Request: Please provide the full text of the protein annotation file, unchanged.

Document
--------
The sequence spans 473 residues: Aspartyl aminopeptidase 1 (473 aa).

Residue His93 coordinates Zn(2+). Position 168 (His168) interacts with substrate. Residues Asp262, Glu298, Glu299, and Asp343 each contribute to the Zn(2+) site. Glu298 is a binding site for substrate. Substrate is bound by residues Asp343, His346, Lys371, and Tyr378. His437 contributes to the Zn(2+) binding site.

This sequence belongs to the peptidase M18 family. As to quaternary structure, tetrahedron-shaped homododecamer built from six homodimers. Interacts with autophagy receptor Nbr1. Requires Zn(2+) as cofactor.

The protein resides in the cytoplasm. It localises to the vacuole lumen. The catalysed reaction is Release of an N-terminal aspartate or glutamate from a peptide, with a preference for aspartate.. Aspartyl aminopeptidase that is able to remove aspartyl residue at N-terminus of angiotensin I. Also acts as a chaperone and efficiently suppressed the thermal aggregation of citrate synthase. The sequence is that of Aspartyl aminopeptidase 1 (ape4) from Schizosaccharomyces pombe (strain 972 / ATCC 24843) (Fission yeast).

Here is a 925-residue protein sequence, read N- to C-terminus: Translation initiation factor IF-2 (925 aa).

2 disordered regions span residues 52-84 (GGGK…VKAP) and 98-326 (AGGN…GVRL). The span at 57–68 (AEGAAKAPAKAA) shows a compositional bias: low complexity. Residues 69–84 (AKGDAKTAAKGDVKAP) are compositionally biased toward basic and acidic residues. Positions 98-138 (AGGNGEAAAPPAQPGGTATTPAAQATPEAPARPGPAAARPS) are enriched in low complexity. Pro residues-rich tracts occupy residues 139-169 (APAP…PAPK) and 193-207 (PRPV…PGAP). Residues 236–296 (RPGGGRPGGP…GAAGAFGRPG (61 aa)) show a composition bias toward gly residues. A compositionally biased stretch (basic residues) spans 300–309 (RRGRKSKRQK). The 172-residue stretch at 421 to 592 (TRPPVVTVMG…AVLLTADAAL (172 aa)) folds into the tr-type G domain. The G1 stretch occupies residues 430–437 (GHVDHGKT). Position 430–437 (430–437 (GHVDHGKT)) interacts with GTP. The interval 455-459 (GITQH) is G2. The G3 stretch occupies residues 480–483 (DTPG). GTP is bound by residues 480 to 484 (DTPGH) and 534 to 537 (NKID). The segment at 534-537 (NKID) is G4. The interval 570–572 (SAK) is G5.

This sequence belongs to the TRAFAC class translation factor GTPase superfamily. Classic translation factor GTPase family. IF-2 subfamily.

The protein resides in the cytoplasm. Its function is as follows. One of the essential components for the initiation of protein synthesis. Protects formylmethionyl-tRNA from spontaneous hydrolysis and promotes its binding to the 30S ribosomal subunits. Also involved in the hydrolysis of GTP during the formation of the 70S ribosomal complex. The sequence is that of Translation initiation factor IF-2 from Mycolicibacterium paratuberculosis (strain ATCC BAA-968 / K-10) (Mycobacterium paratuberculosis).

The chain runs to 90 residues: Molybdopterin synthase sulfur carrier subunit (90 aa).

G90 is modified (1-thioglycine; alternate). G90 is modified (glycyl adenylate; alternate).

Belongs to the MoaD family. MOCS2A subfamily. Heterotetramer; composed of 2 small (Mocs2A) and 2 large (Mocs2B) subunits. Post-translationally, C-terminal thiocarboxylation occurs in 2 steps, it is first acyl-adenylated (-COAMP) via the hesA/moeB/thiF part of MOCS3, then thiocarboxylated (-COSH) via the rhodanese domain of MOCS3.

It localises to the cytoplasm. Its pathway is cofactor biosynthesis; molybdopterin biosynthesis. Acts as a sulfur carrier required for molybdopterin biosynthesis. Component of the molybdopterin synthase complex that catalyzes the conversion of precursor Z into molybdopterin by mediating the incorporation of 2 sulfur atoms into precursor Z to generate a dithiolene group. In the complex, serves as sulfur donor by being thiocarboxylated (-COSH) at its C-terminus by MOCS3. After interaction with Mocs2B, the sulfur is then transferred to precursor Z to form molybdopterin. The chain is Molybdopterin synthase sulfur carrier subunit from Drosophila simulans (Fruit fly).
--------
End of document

The sequence spans 473 residues: Aspartyl aminopeptidase 1 (473 aa).

Residue His93 coordinates Zn(2+). Position 168 (His168) interacts with substrate. Residues Asp262, Glu298, Glu299, and Asp343 each contribute to the Zn(2+) site. Glu298 is a binding site for substrate. Substrate is bound by residues Asp343, His346, Lys371, and Tyr378. His437 contributes to the Zn(2+) binding site.

This sequence belongs to the peptidase M18 family. As to quaternary structure, tetrahedron-shaped homododecamer built from six homodimers. Interacts with autophagy receptor Nbr1. Requires Zn(2+) as cofactor.

The protein resides in the cytoplasm. It localises to the vacuole lumen. The catalysed reaction is Release of an N-terminal aspartate or glutamate from a peptide, with a preference for aspartate.. Aspartyl aminopeptidase that is able to remove aspartyl residue at N-terminus of angiotensin I. Also acts as a chaperone and efficiently suppressed the thermal aggregation of citrate synthase. The sequence is that of Aspartyl aminopeptidase 1 (ape4) from Schizosaccharomyces pombe (strain 972 / ATCC 24843) (Fission yeast).

Here is a 925-residue protein sequence, read N- to C-terminus: Translation initiation factor IF-2 (925 aa).

2 disordered regions span residues 52-84 (GGGK…VKAP) and 98-326 (AGGN…GVRL). The span at 57–68 (AEGAAKAPAKAA) shows a compositional bias: low complexity. Residues 69–84 (AKGDAKTAAKGDVKAP) are compositionally biased toward basic and acidic residues. Positions 98-138 (AGGNGEAAAPPAQPGGTATTPAAQATPEAPARPGPAAARPS) are enriched in low complexity. Pro residues-rich tracts occupy residues 139-169 (APAP…PAPK) and 193-207 (PRPV…PGAP). Residues 236–296 (RPGGGRPGGP…GAAGAFGRPG (61 aa)) show a composition bias toward gly residues. A compositionally biased stretch (basic residues) spans 300–309 (RRGRKSKRQK). The 172-residue stretch at 421 to 592 (TRPPVVTVMG…AVLLTADAAL (172 aa)) folds into the tr-type G domain. The G1 stretch occupies residues 430–437 (GHVDHGKT). Position 430–437 (430–437 (GHVDHGKT)) interacts with GTP. The interval 455-459 (GITQH) is G2. The G3 stretch occupies residues 480–483 (DTPG). GTP is bound by residues 480 to 484 (DTPGH) and 534 to 537 (NKID). The segment at 534-537 (NKID) is G4. The interval 570–572 (SAK) is G5.

This sequence belongs to the TRAFAC class translation factor GTPase superfamily. Classic translation factor GTPase family. IF-2 subfamily.

The protein resides in the cytoplasm. Its function is as follows. One of the essential components for the initiation of protein synthesis. Protects formylmethionyl-tRNA from spontaneous hydrolysis and promotes its binding to the 30S ribosomal subunits. Also involved in the hydrolysis of GTP during the formation of the 70S ribosomal complex. The sequence is that of Translation initiation factor IF-2 from Mycolicibacterium paratuberculosis (strain ATCC BAA-968 / K-10) (Mycobacterium paratuberculosis).

The chain runs to 90 residues: Molybdopterin synthase sulfur carrier subunit (90 aa).

G90 is modified (1-thioglycine; alternate). G90 is modified (glycyl adenylate; alternate).

Belongs to the MoaD family. MOCS2A subfamily. Heterotetramer; composed of 2 small (Mocs2A) and 2 large (Mocs2B) subunits. Post-translationally, C-terminal thiocarboxylation occurs in 2 steps, it is first acyl-adenylated (-COAMP) via the hesA/moeB/thiF part of MOCS3, then thiocarboxylated (-COSH) via the rhodanese domain of MOCS3.

It localises to the cytoplasm. Its pathway is cofactor biosynthesis; molybdopterin biosynthesis. Acts as a sulfur carrier required for molybdopterin biosynthesis. Component of the molybdopterin synthase complex that catalyzes the conversion of precursor Z into molybdopterin by mediating the incorporation of 2 sulfur atoms into precursor Z to generate a dithiolene group. In the complex, serves as sulfur donor by being thiocarboxylated (-COSH) at its C-terminus by MOCS3. After interaction with Mocs2B, the sulfur is then transferred to precursor Z to form molybdopterin. The chain is Molybdopterin synthase sulfur carrier subunit from Drosophila simulans (Fruit fly).